“Appraisals look backwards, and markets look forward, and people are trying to arbitrage and get their money out before the write-down occurs," Ms. Lietz said.

Pensions typically set a target for what percentage of their assets should be held in real estate. Because real-estate fund valuations have remained high while stocks and other markets are down, private real estate’s share of pension-fund assets relative to stocks has gone up. That creates pressure to sell out of property funds to restore balance, Mr. Kellogg said.

That was the case for the Washington State Investment Board, said James Aber, the director of institutional relations for the board. The state pension fund reported that real estate made up 22.4% of its portfolio as of Sept. 30, but its target was 18%.

Big institutional investors are shifting instead to the lower-risk strategy of making loans or simply stockpiling cash for the bargains that inevitably crop up during a downturn.

In the U.K., property funds with over £15 billion, equivalent to $18.3 billion, in assets have blocked redemptions from institutions this fall, citing such needs as preserving cash and avoiding forced sales. Managers of these funds—including BlackRock, M&G Group, Schroders PLC, CBRE Investment Management and Legal & General—confirmed they had taken gating measures.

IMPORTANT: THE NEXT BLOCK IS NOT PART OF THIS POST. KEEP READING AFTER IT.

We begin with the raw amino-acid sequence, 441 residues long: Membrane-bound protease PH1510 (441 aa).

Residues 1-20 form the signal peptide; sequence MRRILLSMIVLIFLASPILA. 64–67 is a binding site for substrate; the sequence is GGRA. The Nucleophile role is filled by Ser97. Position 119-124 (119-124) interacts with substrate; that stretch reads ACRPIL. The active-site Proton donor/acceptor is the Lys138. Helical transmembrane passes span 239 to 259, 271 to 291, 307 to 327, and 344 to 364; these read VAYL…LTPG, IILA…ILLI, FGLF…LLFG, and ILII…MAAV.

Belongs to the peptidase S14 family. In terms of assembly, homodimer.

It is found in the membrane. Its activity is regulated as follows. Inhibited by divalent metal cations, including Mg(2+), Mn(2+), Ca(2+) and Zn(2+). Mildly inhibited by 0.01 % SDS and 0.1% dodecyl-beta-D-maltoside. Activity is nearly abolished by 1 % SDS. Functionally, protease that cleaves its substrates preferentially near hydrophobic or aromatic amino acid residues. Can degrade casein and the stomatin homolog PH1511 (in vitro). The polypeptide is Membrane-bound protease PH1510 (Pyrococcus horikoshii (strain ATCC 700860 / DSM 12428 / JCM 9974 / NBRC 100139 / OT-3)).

Real-estate funds are still raising money, but less than before. U.S.-focused property funds raised $15.6 billion in the third quarter, according to Preqin—the lowest quarterly figure since 2020.

High interest rates have also made nontraded REITs less appealing to new investors. When rates were low, nontraded REITs were appealing because they offered a much higher yield than bonds.

But now bonds are paying much higher returns and are more liquid and less risky than nontraded REITs, advisers say.

Kelly Nilsson, founder of Brava Financial LLC, a San Diego financial-planning firm, asked why investors would lock up their money in a real-estate fund that offers only a slightly higher return than some government bonds paying 4.5% or 5%.

“It’s not a fair trade off," she said.